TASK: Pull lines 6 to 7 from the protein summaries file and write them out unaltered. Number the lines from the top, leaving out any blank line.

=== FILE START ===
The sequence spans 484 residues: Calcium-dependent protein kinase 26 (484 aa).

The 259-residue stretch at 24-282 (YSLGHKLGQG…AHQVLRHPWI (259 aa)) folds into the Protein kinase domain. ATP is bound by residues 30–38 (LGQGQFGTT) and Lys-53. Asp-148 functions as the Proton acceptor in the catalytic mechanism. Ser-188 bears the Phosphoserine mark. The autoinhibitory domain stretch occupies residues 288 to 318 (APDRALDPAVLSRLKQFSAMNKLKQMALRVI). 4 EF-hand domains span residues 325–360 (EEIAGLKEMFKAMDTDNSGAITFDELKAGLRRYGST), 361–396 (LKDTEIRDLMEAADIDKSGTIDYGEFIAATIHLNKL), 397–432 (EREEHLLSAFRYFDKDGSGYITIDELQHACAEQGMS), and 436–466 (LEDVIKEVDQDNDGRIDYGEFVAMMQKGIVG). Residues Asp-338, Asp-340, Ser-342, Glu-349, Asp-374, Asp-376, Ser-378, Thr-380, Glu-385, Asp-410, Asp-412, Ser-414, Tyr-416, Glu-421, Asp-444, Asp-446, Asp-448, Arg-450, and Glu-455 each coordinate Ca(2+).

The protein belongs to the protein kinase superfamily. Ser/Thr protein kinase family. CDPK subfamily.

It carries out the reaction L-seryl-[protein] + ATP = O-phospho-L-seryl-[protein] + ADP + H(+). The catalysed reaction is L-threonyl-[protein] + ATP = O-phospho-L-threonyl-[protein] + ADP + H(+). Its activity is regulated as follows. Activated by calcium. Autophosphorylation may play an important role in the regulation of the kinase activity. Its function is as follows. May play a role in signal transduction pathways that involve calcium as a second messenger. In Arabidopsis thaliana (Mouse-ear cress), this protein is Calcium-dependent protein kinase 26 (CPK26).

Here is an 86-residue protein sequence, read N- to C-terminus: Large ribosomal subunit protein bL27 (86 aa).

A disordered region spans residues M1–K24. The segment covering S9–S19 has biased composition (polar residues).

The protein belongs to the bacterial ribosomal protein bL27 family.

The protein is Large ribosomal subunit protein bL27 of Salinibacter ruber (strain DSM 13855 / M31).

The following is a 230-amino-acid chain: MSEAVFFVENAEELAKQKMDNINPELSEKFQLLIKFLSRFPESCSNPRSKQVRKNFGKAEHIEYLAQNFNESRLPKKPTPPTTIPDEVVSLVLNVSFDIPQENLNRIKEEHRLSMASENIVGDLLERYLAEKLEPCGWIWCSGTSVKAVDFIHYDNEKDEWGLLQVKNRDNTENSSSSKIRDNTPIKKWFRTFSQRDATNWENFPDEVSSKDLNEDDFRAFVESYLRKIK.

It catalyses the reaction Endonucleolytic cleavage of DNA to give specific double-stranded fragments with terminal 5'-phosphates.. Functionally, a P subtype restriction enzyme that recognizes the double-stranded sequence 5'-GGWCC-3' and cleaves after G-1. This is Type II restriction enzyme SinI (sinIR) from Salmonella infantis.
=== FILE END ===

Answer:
A disordered region spans residues M1–K24. The segment covering S9–S19 has biased composition (polar residues).

The protein belongs to the bacterial ribosomal protein bL27 family.